BAGHDAD — The thump of a car bomb explosion, then a whoosh of flame interrupting homework; the low boom of a roadside bomb and seconds later the shattering of glass jolting families awake; an apartment door being kicked open in the middle of the night and someone shouting in a foreign language; the pop, pop, pop of bullets whizzing past in a firefight and the bang of doors slamming as grown-ups drag children inside.
For six years, during the war launched by the United States in 2003 and the sectarian conflict it gave birth to, this was the soundtrack of life in Iraq, and especially for those under age 26 — about 23 million people, nearly half of the population. Trauma was a daily event. Losses touched nearly every family.
Now, especially in Baghdad, many young people want to move on. The cities have somewhat recovered from the war years, and more affluent young Iraqis frequent coffee shops, go to malls and attend live concerts. Even so, most conversations keep circling back to a relative who was killed, family members who were displaced or lingering doubts about Iraq’s future.
Wars leave scars even when people survive with their bodies intact. The metallic whirring of helicopters, the flash of flares, the smell of burning after bombs, the taste of fear, the ache of something lost — all of these linger long after the fighting stops.
“The war took away our childhood,” said Noor Nabih, 26, whose mother was wounded in crossfire from a passing American convoy and then seriously injured again in a bomb blast.
Joao Silva, a New York Times photographer, and Alissa J. Rubin, a senior correspondent, recently talked to young Iraqis in Baghdad about their lives, their thoughts on the American invasion and the state of their country. Here are some of their stories.
‘I was so scared I lay down on the ground.’
Mohammed Hassan Jawad Jassim, 25
Mohammed was 5 at the time of the invasion. Every explosion startled him. The first time he saw an American vehicle hit a roadside bomb, he said, the blast vibrated through him; then came a barrage of bullets.
“I was so scared I lay down on the ground and pressed my face into the road,” he recalled.
Before long, the U.S. soldiers began to knock at the family’s door in search of Shiite Muslim militia members loyal to the anti-American cleric Muqtada al Sadr. “I was afraid they were going to shoot,” he said.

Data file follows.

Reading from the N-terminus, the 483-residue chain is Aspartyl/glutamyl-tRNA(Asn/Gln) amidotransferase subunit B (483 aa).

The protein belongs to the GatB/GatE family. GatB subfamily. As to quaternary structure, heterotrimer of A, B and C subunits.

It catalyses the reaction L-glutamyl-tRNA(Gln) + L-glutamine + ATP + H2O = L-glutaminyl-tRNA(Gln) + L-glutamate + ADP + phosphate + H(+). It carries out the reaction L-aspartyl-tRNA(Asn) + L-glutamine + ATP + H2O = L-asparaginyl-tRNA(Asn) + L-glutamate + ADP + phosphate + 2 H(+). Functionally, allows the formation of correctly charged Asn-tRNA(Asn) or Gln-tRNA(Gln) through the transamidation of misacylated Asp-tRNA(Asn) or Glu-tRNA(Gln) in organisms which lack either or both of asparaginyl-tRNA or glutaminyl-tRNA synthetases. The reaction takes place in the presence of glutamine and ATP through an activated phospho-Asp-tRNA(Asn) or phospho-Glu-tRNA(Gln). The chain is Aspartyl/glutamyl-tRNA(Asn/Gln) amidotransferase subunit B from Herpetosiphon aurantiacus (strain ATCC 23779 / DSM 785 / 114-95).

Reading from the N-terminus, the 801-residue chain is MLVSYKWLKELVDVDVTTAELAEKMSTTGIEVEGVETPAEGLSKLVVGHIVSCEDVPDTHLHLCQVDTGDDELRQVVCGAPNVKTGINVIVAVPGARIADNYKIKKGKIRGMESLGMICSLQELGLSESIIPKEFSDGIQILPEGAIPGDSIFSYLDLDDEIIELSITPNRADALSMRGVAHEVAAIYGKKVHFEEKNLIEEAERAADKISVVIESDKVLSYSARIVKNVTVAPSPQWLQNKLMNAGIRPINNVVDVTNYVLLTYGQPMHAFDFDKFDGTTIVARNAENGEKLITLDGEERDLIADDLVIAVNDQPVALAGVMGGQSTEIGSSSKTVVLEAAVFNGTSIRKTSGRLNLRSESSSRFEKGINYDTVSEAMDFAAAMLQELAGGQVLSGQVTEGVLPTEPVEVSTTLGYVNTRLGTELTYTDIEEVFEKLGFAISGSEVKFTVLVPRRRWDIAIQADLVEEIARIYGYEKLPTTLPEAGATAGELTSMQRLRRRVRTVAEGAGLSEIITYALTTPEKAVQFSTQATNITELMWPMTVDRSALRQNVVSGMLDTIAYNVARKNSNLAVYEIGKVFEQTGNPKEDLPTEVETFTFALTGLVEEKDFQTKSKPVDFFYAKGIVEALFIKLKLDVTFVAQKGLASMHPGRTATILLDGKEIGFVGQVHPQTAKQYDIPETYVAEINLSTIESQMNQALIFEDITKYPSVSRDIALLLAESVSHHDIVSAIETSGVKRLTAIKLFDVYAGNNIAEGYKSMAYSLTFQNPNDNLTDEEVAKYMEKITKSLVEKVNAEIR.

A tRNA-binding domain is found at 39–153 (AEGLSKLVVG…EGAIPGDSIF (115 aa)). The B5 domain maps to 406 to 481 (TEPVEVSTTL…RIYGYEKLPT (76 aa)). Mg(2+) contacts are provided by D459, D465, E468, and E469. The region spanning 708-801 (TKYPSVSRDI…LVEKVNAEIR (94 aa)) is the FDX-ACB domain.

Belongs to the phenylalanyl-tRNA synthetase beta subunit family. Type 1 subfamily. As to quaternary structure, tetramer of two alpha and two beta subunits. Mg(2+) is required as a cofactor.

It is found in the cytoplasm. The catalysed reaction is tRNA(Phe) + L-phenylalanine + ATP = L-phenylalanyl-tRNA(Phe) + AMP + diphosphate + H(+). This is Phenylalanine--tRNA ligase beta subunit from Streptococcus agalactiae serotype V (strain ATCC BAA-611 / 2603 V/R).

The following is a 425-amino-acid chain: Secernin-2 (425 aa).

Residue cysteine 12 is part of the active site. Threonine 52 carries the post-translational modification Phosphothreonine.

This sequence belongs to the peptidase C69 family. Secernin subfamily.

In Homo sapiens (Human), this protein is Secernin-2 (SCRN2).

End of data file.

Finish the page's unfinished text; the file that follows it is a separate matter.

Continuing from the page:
With 17 sisters and brothers, and a father who could barely piece together a living working in a garage, Mohammed could not focus at school, and dropped out after second grade. “I had thoughts of death,” he said. “Sometimes I tied a blindfold around my eyes and sat in a dark room.”
When he was 21, his daughter, Tabarak, was born and he wanted to get a government job but had no connections to politicians who could help him. Indignant, he joined the 2019 youth protests over government corruption and the Iranian presence in Iraq, known in the Arab world as the October Revolution.
On his first day at the protests, a tear-gas canister exploded in his face, pulling one eye out its socket and damaging the other. His world went dark.
Now his daughter is 4; he also has a 1-year old son, Adam.
“My only wish is that I could have my eyesight so that I could see my children,” he said. “Adam came into the world after I was hit, so I have never seen him.
‘When I play, I forget where I am.’
Fadi Khalil Ibrahim Paulus Alo, 26, and his sister, Fadia Khalil Ibrahim Paulus Alo, 24
Throughout the war, Fadi and his sister, Fadia, found solace in the Baghdad Music and Ballet School.
Many of their fellow Christians had fled Iraq, and the smell of smoke filled their lungs as they studied. American soldiers kept barging into their family’s fifth-floor apartment in search of insurgents, only to stop in their tracks when they saw the portrait of Jesus in prayer over the television.
But the music school was a refuge for the siblings, a world of harmonies instead of explosions.
“When I play, I forget where I am,” said Fadi, a computer auditor at the Central Bank of Iraq, as well as a flutist in the Iraqi National Orchestra.
But when the notes fade, he wonders whether he can really spend the rest of his life in Iraq.
Fadia is now a marketing agent for an Iraqi electronic payment system and a violist in the orchestra. When she was 12, a car bomb exploded at a municipal court next door to the school. She recalled the eerie silence right afterward and then screaming.
After checking on her brother, she fetched a first-aid bag; bandaged the leg of the principal, which had been sliced by shrapnel; and helped first graders who had been cut by glass and shrapnel. “The children were so scared, so I knew what I had to do,” she said.
“It was strange to be so calm when everyone was screaming and crying, but it came from God,” she said.
Fadia loves the theme music from the film “LaLa Land” and Smetana dances. Unlike her brother, she sees her future in Iraq.
“I am attached to this place,” she said. “When I am here, I feel at home.”
‘It was all beautiful until Hussain was shot.’
Dalia Mazin Sedeeq Al-Hatim, 24; Hussain Sarmad Kadhim Al-Bayati, 26
Dalia, 24, and Hussain, 26, met at the hospital where they were both pharmacists. It took Hussain just a month to know he wanted to marry Dalia and for Dalia to feel the same about Hussain.
They had much in common. Both were from families that prized education; both had grown up with the sounds of war. Dalia remembered watching the Nickelodeon cartoon channel when bombs began to fall on Baghdad; Hussain remembered windows being blown out from a bomb blast.